Family’s story; vegetarian diet

Q. Thank you for the website and all the free information.
It is a blessing to those of us who are currently suffering
from under/unemployment.

Also, thank you for being vegetarian!

I have two questions.

1. Why did you leave Florida and do you plan on ever
returning? A north-central location on a high ridge
far inland from either coast would offer good, cheap
land. The water is probably not so great though due to
high nitrate levels from local dairies.

I ask because I am currently living in Florida  (Gainesville).
I am in town, biking distance to everything, but my 1/3 acre
is deeply shaded and the only food I can grow well is winter
greens and herbs in pots. I choose this house precisely for
the shade, knowing it would mean less reliance on the air
conditioner but it is no good for food.

I have been offered some free property in the northern part of
Columbia County near the Suwannee County border but this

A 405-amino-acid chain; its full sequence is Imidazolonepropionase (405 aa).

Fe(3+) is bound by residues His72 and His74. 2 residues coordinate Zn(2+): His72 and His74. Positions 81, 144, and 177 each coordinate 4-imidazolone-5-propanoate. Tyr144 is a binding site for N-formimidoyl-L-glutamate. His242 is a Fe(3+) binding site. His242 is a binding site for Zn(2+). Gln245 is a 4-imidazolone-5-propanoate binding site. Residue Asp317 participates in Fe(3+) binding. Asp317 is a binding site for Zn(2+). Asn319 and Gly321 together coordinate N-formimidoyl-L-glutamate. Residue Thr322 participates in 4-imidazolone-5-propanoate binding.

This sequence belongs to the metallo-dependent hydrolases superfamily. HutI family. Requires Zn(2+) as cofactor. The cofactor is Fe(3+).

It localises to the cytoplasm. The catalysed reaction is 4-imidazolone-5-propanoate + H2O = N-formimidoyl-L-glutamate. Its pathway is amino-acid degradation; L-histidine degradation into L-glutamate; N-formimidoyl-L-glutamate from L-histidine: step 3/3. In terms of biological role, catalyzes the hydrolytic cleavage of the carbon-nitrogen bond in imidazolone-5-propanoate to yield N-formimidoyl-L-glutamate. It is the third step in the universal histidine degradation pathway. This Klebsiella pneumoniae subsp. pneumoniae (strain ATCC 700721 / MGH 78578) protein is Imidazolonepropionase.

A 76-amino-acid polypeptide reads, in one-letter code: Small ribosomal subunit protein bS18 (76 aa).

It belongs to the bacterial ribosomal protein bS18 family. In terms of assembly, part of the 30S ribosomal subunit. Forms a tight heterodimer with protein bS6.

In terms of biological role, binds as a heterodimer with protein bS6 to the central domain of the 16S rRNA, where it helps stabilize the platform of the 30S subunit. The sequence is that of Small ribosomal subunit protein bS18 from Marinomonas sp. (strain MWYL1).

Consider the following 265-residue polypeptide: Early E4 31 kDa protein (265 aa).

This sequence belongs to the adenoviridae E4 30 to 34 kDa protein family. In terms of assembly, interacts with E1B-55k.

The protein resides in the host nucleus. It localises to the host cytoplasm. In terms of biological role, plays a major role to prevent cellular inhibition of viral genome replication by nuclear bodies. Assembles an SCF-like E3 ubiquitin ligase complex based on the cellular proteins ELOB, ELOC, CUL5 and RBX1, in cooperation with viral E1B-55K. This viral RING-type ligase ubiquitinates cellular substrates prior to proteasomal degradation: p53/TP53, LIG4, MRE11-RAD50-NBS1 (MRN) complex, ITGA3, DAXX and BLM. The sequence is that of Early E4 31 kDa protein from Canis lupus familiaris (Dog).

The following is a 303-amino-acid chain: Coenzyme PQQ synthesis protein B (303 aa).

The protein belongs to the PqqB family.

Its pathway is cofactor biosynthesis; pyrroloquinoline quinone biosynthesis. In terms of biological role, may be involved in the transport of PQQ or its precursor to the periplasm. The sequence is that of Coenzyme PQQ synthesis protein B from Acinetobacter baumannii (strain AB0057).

would mean increased use of the evil automobile and decreased
use of the public and med school libraries, which are currently
among the only pleasures in my life.

2. I see that you 6000 lb annual harvest comes out
to about 3.29 lbs per person per day. And yet you
are selling a part of it. It seems to me that a more healthy
aim would be to consume 4-6 lbs of produce per person per
day or 14-22 servings per person per day, with raw vegetables
providing the most protection from cancers and all nonstarchy
vegetables providing more protection from CHD than starchy
vegetables and grains.  Also this would greatly increase vitamin,
mineral, fiber, and protective phytochemical intakes.

By my calcs this would mean consumption of around 9125 lbs
per year for your family of 5 which is over 50% more than your
current harvest and leaves nothing for sales.

A. Thank you for your e-mail message and your kind words of appreciation for our website.

The story of our family’s journey from Florida and the founding of Path to Freedom can be read on the website at

Thank you also for the nutrition references.  We strive to produce as much of our own food as possible and eat as healthily as we can, while recognizing we haven’t reached our ultimate goal yet.  Our journey, and our encouragement to others, is to be “Doing what we can, where we are, with what we have – right now.”

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